Why use a dice roller?
Previously, I wrote an article about dice alternatives in case you didn’t want dice roaming the house with little kids around or if there was difficulty actually using the dice (i.e. due to fine motor skills or arthritis). If you want to keep the dice instead of swapping them, a dice roller can also help with a lot of the same concerns and address a few more:
- You are playing with young children and dice could be a choking hazard
- You are in a house with young children and lost dice could be a choking hazard
- Dice are difficult to pick up to due fine motor skills or arthritis
- You want to add different sensory experiences for your kids
- You want to travel with your dice but don’t want to lose them
- Your players need some help tracking which dice to use and a label/designated container can help
- Dice rollers are fun and can be themed toward your game!
I have a few suggestions below, and I hope you have fun playing and crafting!
Dice cup – jumbo sized!
To make this dice roller, you will need:
- Cylindrical container (I used an oatmeal container)
- Construction paper
- Stuff to decorate with (crayons, stickers, glitter, etc)
For this one, kiddo has some jumbo dice that we like to use because they’re easier to find if they end up off the table, but there were still some concerns with throwing instead of rolling them. Because of that, I wanted to try a dice roller for larger dice, but I needed a bigger container than some of the others we had.
To make my jumbo sized dice roller, I got an oatmeal container that was big enough to fit one of the giant dice, and we wrapped it in cut out construction paper that we taped to the container. After that, I let kiddo decorate it with animal stickers to match a game we were playing at the time (btw… check out Overgrown).
Once the container was made, we treated it like a game to put the die inside the container, shake it up (but be careful to not let it fly out because then you can’t use the roll!), and then flip the container over fast enough that the dice doesn’t fall out first. We then try to guess what number it is before lifting the can up for the big reveal!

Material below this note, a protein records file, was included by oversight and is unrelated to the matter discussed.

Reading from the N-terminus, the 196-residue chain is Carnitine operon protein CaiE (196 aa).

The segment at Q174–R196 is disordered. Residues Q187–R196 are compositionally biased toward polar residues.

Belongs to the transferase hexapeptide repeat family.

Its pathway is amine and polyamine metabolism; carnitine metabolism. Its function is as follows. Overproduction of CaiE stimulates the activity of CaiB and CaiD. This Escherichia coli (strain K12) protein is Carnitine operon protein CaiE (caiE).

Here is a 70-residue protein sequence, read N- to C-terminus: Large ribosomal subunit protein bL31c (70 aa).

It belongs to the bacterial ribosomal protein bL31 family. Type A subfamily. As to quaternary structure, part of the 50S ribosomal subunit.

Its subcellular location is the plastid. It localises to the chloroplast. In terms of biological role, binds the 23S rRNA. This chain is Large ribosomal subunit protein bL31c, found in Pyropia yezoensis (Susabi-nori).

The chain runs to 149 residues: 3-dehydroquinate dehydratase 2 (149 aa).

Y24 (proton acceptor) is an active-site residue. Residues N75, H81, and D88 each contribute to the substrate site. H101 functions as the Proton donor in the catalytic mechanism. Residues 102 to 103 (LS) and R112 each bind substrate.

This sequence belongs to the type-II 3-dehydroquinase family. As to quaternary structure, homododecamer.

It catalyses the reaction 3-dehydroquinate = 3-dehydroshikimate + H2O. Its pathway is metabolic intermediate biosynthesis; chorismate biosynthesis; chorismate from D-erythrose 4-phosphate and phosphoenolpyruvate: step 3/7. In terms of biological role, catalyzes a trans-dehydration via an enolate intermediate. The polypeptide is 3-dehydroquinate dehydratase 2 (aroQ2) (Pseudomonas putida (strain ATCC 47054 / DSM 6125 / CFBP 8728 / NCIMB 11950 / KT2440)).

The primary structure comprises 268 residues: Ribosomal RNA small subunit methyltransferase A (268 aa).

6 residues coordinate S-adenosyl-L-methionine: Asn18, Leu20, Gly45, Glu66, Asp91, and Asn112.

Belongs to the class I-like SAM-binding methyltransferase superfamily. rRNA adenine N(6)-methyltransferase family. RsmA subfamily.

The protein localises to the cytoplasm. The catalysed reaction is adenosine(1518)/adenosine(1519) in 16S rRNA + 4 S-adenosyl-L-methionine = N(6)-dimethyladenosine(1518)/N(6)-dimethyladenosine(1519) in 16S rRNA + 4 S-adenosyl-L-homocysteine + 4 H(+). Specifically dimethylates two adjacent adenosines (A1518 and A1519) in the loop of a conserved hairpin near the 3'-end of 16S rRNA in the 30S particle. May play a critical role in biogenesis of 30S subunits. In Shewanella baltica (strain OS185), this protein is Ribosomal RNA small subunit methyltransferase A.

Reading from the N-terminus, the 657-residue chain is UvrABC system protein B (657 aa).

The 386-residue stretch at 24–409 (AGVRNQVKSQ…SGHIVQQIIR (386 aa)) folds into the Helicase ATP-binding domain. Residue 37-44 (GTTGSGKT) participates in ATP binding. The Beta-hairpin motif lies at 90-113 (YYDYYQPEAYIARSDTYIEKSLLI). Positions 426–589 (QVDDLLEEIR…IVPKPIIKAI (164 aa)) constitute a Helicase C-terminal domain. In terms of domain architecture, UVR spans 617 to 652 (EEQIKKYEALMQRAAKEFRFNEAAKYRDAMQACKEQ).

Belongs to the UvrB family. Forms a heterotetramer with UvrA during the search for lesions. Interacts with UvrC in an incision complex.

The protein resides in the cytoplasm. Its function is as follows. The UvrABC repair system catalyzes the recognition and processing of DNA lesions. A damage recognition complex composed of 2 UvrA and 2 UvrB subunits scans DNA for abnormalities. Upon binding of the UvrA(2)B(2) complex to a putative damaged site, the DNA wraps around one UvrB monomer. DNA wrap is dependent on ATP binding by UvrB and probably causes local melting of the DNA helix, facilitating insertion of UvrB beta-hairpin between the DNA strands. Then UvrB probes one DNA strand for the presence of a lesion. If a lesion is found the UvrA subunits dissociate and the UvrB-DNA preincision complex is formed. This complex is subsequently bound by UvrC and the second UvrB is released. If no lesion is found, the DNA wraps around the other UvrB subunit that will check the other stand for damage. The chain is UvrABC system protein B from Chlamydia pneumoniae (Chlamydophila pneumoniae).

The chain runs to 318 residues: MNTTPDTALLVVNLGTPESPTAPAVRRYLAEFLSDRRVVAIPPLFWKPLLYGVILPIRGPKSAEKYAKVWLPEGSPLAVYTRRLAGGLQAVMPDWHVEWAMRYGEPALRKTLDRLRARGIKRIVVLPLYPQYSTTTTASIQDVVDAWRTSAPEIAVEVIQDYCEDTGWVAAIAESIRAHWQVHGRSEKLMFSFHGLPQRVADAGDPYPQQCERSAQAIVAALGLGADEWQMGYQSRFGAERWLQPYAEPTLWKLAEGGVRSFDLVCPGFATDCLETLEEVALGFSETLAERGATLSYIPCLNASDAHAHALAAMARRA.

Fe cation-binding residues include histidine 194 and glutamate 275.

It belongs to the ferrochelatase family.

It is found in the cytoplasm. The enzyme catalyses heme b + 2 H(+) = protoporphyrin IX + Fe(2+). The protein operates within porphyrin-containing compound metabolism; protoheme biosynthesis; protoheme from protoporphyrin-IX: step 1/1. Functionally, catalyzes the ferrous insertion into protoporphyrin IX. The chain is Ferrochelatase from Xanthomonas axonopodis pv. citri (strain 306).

With this one, it was a lot of fun to make with kiddo, and it gave us something we could use with our big dice set. It isn’t sealed like some of the others, so there’s still some accidental dice flinging (though way less than before), however, it does let you change which die you use with it without having to take the top off or have a whole bunch of different containers.
Labeled mini dice jars
For this craft, you will need:
- Empty spice containers
- Writing utensil
- Glue or tape
Some of the games we played required a lot of different dice for different actions, and kiddo was having a hard time tracking it, so having a jar for each action helped us show what each die was for. In addition, for a game like Inspirisles that uses 3d6, it was really easy for kiddo to just shake the jar instead of counting the dice each time, and then we had a separate jar for any bonus dice.
I soaked a couple of empty spice containers in hot water until the labels came off and then cut paper to create labels for the jars. The adhesive from the labels was actually still on the jars, so I was able to just stick them on the existing glue, but you can also add more if needed.
For the labels in this example, I used them to show what die or dice is in each jar, however, you can also use these to show maybe a picture of a potion or a sword to represent that this jar is for a health potion or an attack roll without needing words or numbers.
Another aspect about the lidded jars that is really nice is that the tops are easily removable, so you can change the dice each time if you want to and don’t have to tear open the lid to get them out when you’re done playing.
Ideas for any container
For this one, you will need:
- A container!
- Plastic wrap
- Decorations (stickers, duct tape, etc)
You can also do this using pretty much any container, even if it doesn’t have a lid or the lid isn’t clear enough to see through. This version can work with larger dice or a ton of dice, depending on the container size, and it helps you keep them contained (unlike in the first one).
I used an empty cornstarch container, but you can also use a jar, a tupperware container, a small cardboard box, etc. I then put in the dice I wanted to use, covered the top with plastic wrap, and taped it down along the sides to seal it up.
For this version, you can’t easily swap the dice, and you’ll need to cut it open to get the dice out, but you CAN use it with almost any container, even if it doesn’t come with a lid. It too maybe 2 minutes to set this up, and, over the course of about an hour long game, probably saved us at least 15 minutes of chasing dice around the table.
There’s lot of other options for using dice rollers too! Some examples that don’t need any crafting at all could be:
- Clear, lidded tupperware containers or jars
- Dice poppers (like from the game Trouble)
- Clear reusable sandwich bags
- Pill box inserts
- Divided craft boxes with a different die in each section
Also, for ready-made TTRPG specific gear, there are lots of dice towers and some cool healing potions that follow a lot of the same trend as above that are both very useful and are professional enough to make great birthday or holiday gifts.
And I want to know your ideas too! Do you have any dice roller go-tos? Any new ideas based on the article above? Or have you tried any of these crafts yourself? Let me know below so we can help out fellow caregivers and generate some fun ideas together!